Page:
And I did sword training. And some archery. And a good session with the kickbag. So that was all good. Got the sword grading coming up in a few very short weeks - still got plenty of work to do there.
Come Sunday, John E flew back in from Queensland, where he's been propping up his indigent brothers for the last five or six weeks. I zipped into Launceston and met Nat and the kids. Then we all took off to the Evandale markets, not too far from the airport. I found a nifty secondhand recurve bow for Younger Son, and Natalie got a great pair of boots for the daughter, and there were all kinds of interesting movies to buy... and I found an orange seedling, and a nice-looking apple seedling, so by the time I went to collect John E from the airport, I had to use Natalie's car 'cos mine was full of Stuff.
John didn't seem to think that hanging around Launceston with the Flinthart Family was the Key to Happiness, so I took him back to Scottsdale and dumped him... the ungrateful swine! What kind of chap DOESN'T leap at the opportunity to spend an afternoon with three noisy children just because he had to get up at sparrowfart to take a two-hour flight on DeathStar Airways? Ha! The man's got no stamina.
Anyway, I turned around and went back into Launceston, and hung out at the new Aquatic Centre with Nat and the kids for an hour or two. The Aquatic Centre is pretty cool. There's a humongous splash-pool complete with water playground -- slides, hoses, showers, climbing tower, and giant bucket that periodically dumps a metric shitload of water from about five metres up -- plus a range of kid-friendly pools, plus two whacking great lap pools for training proper. I did a quick kilometre, and decided I definitely need to factor more swimming in this summer, even if it is a bastard of a thing to timetable.
After the splashy afternoon, the kids were properly tired, so I took 'em home while Natalie stayed in Launceston for her weekly dose of the folky stuff. The Younger Son and I tried out his new recurve... bit of tech-talk for archery types here: the new recurve is a simple fibreglass job, but it's a little shorter than the cheap-ass springy red beginner's bow he's been using, and it's also a good deal stiffer. This means that Younger Son can actually get a decent flight by drawing to his chin. With the red bow, his arms were just that bit too short... the bow required too much draw to really put any power behind the arrows. This new one is just what the doctor ordered.
So, yeah -- then we had toasty sandwiches and salads, and watched an interesting and rather clever "Batman Reunion" sort of movie, with Adam West and Burt Ward not quite reprising their famous roles. Actually... for any fans of the old 60s Batman, the movie is well worth the effort. It's kind of a weird retrospective on the series, with West and Ward playing their modern selves but camping it up in the fashion of their iconic roles as they try to track a stolen Batmobile... while at the same time, an ensemble of very decent actors tells the story of the Making Of The Series as a sequence of flashbacks.
It's quite clever, and actually succeeds in being deliberately funny in a lot of places. And of course, some of the stories from the original series are pretty cool. Who knew that poor old Burt Ward had so much trouble controlling his wedding tackle as "Robin"?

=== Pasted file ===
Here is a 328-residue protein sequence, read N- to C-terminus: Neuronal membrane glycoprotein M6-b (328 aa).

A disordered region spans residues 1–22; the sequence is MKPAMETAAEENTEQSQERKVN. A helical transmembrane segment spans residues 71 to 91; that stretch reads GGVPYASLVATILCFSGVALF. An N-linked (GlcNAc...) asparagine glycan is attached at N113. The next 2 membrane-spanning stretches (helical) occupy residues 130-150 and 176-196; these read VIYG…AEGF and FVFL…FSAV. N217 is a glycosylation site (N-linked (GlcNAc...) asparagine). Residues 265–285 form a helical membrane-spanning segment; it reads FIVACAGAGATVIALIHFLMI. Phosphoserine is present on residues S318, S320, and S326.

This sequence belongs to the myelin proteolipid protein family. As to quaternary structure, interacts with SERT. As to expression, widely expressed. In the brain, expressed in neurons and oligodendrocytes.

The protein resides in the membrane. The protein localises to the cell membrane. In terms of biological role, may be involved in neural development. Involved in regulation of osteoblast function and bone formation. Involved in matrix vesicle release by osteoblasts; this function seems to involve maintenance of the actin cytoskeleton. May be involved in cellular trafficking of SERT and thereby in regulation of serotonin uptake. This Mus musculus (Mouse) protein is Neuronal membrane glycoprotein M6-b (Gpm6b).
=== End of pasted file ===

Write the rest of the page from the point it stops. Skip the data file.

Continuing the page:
Monday: I planted my orange and my apple, and the heavens obliged with rain. I did a lot of editing and reading, and a little writing. I tried out my nifty new charcoal gorilla around dinner time, and then took off for an evening of sword training. Long day.
And today will be just as long.
Friday, October 9, 2009
For those of you in far-off countries who occasionally look in on this blog for a bit of amusement, I offer this rather funny article.
It's funny on several levels. First, I think it's marvellous that the news-outlet should give so much space to a woman making a denial that she was committing oral sex on the driver of the ute she was in when it crashed. Seriously: they quote this woman at length, and apart from reducing "offensive" words to mere f***s and s****s and so forth, they let her speak in what appears to be the authentic vernacular.
And that's the second reason it's funny: her command of the good old Australian language. It's gorgeous. It's not laden with cliched Australianism. It's just blunt, and clear, and remarkably effective at conveying her feelings on the matter.
And those feelings are the final level of humour, for me. In her forthright approach and her choice of priorities here, her absolute candour is endearingly funny. This isn't a woman permitting herself to become any kind of victim, nor bewailing her situation. Nope. Read for yourself. She'd definitely want you to do so!
Thursday, October 8, 2009
"So what would a hundred be scared of? A trillion!" And that would be Younger Son, expounding over his chicken and sweet corn soup and green salad. He was busily explaining what he thought it might take to frighten a hundred... errr... somethings. I figured it was time to weigh in.
"Depends on the hundred," I said. "I mean -- what if they were a hundred Spartans?"
Well, I got puzzled looks from both boys, so I launched into a thumbnail version of Thermopylae: three hundred Spartans (backed up by a lazy few thousand Athenians, admittedly) parking their arses in a narrow pass, holding off a hundred thousand or so Persians.
"So did they win?" said Elder Son. As if that was the point, given that we were discussing "scared".
"Depends on what you mean by 'win'," I told him. And I explained that even though the Spartans were slaughtered, it took the Persians several days to manage it, and they took drastic losses, and in the meantime, the Athenians evacuated their city, and set up for the decisive sea battle at Salamis. "So the Spartans all got killed, but they held the pass long enough to make sure the Persians couldn't achieve their victory."